It can be easy to confuse HIV and AIDS. While they are different diagnoses, they do go hand-in-hand and are often used interchangeably to describe a particular disease. HIV is a virus that can lead to a condition called AIDS.
At one time in history, a diagnosis of HIV or AIDS was considered a death sentence. Thanks to research and the development of new treatments, today, people diagnosed with HIV and AIDS are living long, productive lives.
HIV is a virus and particular exposure to it can lead to infection. HIV stands for Human Immunodeficiency Virus. The name describes the virus: it infects humans only and it attacks the immune system, rendering it deficient and unable to work as effectively as it should.
Unlike many other viruses, our immune systems are unable to attack and completely clear out HIV. No one yet understands why we cannot defeat HIV, but medications can control it very successfully.
While HIV is a virus that may cause an infection, AIDS is a condition or a syndrome. Being infected with HIV can lead to having AIDS, which stands for Acquired Immunodeficiency Syndrome.
AIDS develops when HIV has caused serious damage to the immune system. It is a complex condition with symptoms that vary by individual. Symptoms of AIDS are related to the infections a person develops as a result of having a damaged immune system, unable to fight infections as it would in a healthy individual. These may include tuberculosis, pneumonia, certain types of cancer, and other infections.
HIV is a virus and AIDS is the condition it may cause. You can have an HIV infection without acquiring AIDS. In fact, many people with HIV live for years without developing AIDS. Thanks to advances in treatment, you can live longer than ever before with an HIV infection.
While you can have an HIV infection without having AIDS, anyone diagnosed with AIDS already necessarily has HIV. Because there is no cure, the HIV infection never goes away, even if AIDS never develops.
HIV is a virus, which means that like other viruses, it can be transmitted between people. This is how infection spreads. AIDS, on the other hand, is a condition that is acquired only after a person has contracted the HIV infection.
The HIV virus is transmitted from one person to another through the exchange of bodily fluids. Most commonly, infection is transmitted through unprotected sex or through using contaminated needles. Less commonly, one can become infected through a tainted blood transfusion or a mother can pass the infection to her child during pregnancy.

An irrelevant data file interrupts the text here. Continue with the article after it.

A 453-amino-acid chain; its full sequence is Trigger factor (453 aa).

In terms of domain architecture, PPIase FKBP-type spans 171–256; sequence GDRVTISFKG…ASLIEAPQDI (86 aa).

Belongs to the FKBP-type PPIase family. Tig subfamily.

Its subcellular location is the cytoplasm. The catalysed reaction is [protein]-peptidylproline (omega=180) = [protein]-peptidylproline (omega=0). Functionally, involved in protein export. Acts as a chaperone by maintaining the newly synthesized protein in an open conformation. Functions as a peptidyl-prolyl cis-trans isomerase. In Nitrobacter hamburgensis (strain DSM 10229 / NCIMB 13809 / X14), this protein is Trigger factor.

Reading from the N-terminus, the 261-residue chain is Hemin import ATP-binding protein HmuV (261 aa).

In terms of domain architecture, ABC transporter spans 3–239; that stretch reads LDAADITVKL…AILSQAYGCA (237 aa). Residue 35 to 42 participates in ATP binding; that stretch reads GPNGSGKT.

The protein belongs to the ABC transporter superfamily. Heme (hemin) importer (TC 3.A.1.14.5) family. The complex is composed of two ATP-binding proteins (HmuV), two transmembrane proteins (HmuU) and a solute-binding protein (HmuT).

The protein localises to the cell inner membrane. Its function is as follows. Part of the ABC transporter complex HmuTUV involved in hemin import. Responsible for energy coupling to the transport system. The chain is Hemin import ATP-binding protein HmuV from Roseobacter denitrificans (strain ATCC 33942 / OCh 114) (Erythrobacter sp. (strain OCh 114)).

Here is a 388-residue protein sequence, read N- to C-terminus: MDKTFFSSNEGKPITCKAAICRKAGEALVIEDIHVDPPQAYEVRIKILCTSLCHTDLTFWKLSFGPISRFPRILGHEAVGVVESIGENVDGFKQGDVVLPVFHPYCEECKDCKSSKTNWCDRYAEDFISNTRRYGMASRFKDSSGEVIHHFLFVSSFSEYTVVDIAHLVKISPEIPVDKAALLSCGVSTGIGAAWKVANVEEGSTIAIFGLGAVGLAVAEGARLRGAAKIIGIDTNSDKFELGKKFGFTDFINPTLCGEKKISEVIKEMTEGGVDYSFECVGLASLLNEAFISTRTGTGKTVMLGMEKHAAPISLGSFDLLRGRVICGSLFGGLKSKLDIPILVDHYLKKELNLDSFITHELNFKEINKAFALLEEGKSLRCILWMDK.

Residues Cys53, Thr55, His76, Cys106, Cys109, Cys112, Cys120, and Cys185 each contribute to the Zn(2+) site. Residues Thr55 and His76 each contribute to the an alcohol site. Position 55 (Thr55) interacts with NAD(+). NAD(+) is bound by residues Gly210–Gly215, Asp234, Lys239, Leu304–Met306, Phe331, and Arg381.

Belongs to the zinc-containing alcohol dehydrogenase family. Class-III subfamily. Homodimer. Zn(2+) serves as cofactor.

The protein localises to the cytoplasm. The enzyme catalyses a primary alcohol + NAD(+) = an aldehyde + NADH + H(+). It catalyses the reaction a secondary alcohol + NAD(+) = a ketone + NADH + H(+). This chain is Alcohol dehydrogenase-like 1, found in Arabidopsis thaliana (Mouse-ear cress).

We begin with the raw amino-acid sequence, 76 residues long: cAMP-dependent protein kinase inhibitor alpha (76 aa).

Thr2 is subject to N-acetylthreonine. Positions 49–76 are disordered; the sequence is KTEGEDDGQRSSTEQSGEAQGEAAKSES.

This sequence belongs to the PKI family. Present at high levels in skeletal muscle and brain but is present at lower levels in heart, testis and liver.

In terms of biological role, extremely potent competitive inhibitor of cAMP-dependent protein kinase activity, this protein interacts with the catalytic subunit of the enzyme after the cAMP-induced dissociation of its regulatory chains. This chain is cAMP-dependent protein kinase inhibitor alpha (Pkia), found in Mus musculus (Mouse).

HIV usually causes flu-like symptoms about two to four weeks after infection. This period of time is short and is called acute infection. The immune system brings the infection under control, leading to the latency period.
The immune system cannot completely eliminate HIV, but it can control it for a long time. During this latent period, which can last for years, an infected person may experience no symptoms at all. Once AIDS has developed, however, the patient will experience many symptoms of the condition.
When infected with HIV, your immune system produces antibodies against the virus. A blood or saliva test can detect those antibodies and determine if you have been infected with HIV. This test may be effective only several weeks after infection, though.
Another test, which looks for antigens, proteins produced by the virus, can detect HIV just days after infection. Both tests are accurate and easy to administer.
AIDS is the final stage of the HIV infection, and there are a few factors that determine when a patient’s diagnosis has crossed from HIV latency to AIDS.
Because HIV destroys immune cells called CD4 cells, one part of the AIDS diagnosis contains a count of those cells. When the cells have dropped to a certain level, an HIV patient is considered to have AIDS. Another factor signaling the AIDS virus is the presence of opportunistic infections. This, too, would serve as a determinant for an AIDS diagnosis.
Once HIV has developed into AIDS, life expectancy drops significantly. It is difficult to repair the damage to the immune system at this point, and infections secondary to HIV are common. These infections are what become fatal for a person with AIDS.
With today’s treatments for the HIV infection, however, someone can live with the virus for years, and even decades before AIDS develops. Even though one can lead a normal and healthy life while undergoing HIV treatment, it is important to understand that you can still pass the infection to someone else.